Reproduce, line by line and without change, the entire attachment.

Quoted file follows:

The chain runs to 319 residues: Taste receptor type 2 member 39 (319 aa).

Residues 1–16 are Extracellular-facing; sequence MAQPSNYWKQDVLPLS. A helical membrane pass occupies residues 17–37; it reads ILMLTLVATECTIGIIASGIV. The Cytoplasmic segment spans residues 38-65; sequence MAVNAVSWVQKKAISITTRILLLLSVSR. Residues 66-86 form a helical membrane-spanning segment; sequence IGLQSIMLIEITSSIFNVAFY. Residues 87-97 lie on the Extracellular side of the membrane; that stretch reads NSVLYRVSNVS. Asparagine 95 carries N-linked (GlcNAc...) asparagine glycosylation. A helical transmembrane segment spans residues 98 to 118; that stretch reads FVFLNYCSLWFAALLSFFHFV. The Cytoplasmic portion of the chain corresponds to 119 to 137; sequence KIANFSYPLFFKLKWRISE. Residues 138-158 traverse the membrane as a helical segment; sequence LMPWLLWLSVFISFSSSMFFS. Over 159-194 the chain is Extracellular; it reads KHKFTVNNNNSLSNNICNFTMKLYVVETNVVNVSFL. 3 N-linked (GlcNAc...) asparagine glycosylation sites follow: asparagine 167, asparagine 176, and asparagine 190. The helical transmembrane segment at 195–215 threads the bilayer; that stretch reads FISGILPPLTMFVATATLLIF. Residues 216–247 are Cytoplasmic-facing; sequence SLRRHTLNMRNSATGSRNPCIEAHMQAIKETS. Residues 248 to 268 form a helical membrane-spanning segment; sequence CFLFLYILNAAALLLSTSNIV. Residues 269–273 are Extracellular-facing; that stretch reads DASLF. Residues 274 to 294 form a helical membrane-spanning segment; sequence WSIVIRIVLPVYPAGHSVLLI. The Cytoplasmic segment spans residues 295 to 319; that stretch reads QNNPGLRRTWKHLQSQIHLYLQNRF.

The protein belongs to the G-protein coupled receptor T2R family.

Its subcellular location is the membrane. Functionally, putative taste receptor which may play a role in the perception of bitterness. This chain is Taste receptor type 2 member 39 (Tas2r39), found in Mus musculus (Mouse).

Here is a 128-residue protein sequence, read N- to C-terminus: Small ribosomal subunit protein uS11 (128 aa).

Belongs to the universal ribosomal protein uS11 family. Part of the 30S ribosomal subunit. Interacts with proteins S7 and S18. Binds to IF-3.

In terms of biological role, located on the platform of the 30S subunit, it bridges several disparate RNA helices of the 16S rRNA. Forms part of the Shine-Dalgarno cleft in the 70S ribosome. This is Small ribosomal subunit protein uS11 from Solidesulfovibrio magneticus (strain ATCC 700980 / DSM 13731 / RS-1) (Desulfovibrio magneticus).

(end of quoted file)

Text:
The chain runs to 319 residues: Taste receptor type 2 member 39 (319 aa).

Residues 1–16 are Extracellular-facing; sequence MAQPSNYWKQDVLPLS. A helical membrane pass occupies residues 17–37; it reads ILMLTLVATECTIGIIASGIV. The Cytoplasmic segment spans residues 38-65; sequence MAVNAVSWVQKKAISITTRILLLLSVSR. Residues 66-86 form a helical membrane-spanning segment; sequence IGLQSIMLIEITSSIFNVAFY. Residues 87-97 lie on the Extracellular side of the membrane; that stretch reads NSVLYRVSNVS. Asparagine 95 carries N-linked (GlcNAc...) asparagine glycosylation. A helical transmembrane segment spans residues 98 to 118; that stretch reads FVFLNYCSLWFAALLSFFHFV. The Cytoplasmic portion of the chain corresponds to 119 to 137; sequence KIANFSYPLFFKLKWRISE. Residues 138-158 traverse the membrane as a helical segment; sequence LMPWLLWLSVFISFSSSMFFS. Over 159-194 the chain is Extracellular; it reads KHKFTVNNNNSLSNNICNFTMKLYVVETNVVNVSFL. 3 N-linked (GlcNAc...) asparagine glycosylation sites follow: asparagine 167, asparagine 176, and asparagine 190. The helical transmembrane segment at 195–215 threads the bilayer; that stretch reads FISGILPPLTMFVATATLLIF. Residues 216–247 are Cytoplasmic-facing; sequence SLRRHTLNMRNSATGSRNPCIEAHMQAIKETS. Residues 248 to 268 form a helical membrane-spanning segment; sequence CFLFLYILNAAALLLSTSNIV. Residues 269–273 are Extracellular-facing; that stretch reads DASLF. Residues 274 to 294 form a helical membrane-spanning segment; sequence WSIVIRIVLPVYPAGHSVLLI. The Cytoplasmic segment spans residues 295 to 319; that stretch reads QNNPGLRRTWKHLQSQIHLYLQNRF.

The protein belongs to the G-protein coupled receptor T2R family.

Its subcellular location is the membrane. Functionally, putative taste receptor which may play a role in the perception of bitterness. This chain is Taste receptor type 2 member 39 (Tas2r39), found in Mus musculus (Mouse).

Here is a 128-residue protein sequence, read N- to C-terminus: Small ribosomal subunit protein uS11 (128 aa).

Belongs to the universal ribosomal protein uS11 family. Part of the 30S ribosomal subunit. Interacts with proteins S7 and S18. Binds to IF-3.

In terms of biological role, located on the platform of the 30S subunit, it bridges several disparate RNA helices of the 16S rRNA. Forms part of the Shine-Dalgarno cleft in the 70S ribosome. This is Small ribosomal subunit protein uS11 from Solidesulfovibrio magneticus (strain ATCC 700980 / DSM 13731 / RS-1) (Desulfovibrio magneticus).